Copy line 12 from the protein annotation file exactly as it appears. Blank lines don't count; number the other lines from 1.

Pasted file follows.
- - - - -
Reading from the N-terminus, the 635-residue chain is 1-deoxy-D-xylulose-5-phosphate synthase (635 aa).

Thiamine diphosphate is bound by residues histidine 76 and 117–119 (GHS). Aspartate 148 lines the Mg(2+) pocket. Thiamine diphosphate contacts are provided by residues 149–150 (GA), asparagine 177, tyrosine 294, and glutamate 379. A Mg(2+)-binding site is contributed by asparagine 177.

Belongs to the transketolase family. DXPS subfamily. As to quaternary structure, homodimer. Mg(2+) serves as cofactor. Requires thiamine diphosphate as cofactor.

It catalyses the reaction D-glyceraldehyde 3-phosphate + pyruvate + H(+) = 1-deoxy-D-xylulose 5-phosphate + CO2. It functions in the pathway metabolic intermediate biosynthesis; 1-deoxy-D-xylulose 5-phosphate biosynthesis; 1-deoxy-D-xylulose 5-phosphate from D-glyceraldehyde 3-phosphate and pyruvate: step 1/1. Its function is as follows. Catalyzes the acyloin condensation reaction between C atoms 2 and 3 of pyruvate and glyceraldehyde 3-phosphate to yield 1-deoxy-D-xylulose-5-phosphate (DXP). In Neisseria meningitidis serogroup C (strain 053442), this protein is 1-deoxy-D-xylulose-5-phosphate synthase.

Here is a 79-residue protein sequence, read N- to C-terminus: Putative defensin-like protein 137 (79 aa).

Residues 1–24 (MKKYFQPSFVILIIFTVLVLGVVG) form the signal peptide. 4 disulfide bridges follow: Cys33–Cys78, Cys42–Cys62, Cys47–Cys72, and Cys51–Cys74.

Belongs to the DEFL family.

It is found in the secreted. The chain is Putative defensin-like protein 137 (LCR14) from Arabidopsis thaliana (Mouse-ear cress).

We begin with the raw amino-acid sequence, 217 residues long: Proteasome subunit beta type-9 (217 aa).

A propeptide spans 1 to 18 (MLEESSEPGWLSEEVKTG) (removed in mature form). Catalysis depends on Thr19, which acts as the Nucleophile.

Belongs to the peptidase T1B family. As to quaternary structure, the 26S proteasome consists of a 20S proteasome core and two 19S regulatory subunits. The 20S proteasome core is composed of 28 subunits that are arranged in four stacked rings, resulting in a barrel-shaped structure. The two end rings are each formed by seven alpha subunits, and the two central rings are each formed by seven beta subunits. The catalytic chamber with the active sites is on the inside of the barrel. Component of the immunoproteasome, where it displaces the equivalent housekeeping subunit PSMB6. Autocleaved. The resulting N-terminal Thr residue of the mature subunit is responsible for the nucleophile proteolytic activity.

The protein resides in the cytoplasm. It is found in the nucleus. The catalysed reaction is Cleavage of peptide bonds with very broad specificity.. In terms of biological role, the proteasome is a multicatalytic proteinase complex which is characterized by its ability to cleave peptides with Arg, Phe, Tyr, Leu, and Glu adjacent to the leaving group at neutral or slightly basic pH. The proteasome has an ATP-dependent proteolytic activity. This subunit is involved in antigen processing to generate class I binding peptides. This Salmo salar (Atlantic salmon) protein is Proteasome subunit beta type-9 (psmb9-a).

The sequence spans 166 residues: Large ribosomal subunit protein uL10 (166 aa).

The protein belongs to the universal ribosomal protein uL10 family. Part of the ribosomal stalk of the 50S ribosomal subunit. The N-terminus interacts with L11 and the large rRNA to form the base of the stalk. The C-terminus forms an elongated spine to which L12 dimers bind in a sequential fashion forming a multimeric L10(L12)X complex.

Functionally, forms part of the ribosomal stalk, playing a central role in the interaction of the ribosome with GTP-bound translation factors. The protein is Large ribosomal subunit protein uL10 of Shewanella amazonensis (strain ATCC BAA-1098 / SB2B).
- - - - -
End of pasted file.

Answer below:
The protein resides in the cytoplasm. It is found in the nucleus. The catalysed reaction is Cleavage of peptide bonds with very broad specificity.. In terms of biological role, the proteasome is a multicatalytic proteinase complex which is characterized by its ability to cleave peptides with Arg, Phe, Tyr, Leu, and Glu adjacent to the leaving group at neutral or slightly basic pH. The proteasome has an ATP-dependent proteolytic activity. This subunit is involved in antigen processing to generate class I binding peptides. This Salmo salar (Atlantic salmon) protein is Proteasome subunit beta type-9 (psmb9-a).